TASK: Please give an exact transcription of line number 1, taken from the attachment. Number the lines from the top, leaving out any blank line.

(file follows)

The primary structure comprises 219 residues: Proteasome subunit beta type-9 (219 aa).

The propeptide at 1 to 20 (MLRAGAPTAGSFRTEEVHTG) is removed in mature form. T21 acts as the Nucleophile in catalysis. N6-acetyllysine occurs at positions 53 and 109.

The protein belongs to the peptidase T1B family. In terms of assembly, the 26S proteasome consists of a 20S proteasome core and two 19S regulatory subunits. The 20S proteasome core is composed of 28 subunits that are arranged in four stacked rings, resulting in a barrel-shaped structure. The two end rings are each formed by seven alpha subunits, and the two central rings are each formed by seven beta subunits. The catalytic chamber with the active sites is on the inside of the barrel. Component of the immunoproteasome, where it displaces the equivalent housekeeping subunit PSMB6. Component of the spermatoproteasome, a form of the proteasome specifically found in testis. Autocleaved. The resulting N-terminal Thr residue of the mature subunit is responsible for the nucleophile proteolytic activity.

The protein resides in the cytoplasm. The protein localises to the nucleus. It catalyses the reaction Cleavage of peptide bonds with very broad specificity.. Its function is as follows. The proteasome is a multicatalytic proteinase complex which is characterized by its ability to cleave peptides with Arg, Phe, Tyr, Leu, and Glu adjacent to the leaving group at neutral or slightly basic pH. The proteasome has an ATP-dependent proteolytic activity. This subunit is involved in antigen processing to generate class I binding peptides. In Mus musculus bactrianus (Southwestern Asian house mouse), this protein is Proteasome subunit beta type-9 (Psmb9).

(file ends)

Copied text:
The primary structure comprises 219 residues: Proteasome subunit beta type-9 (219 aa).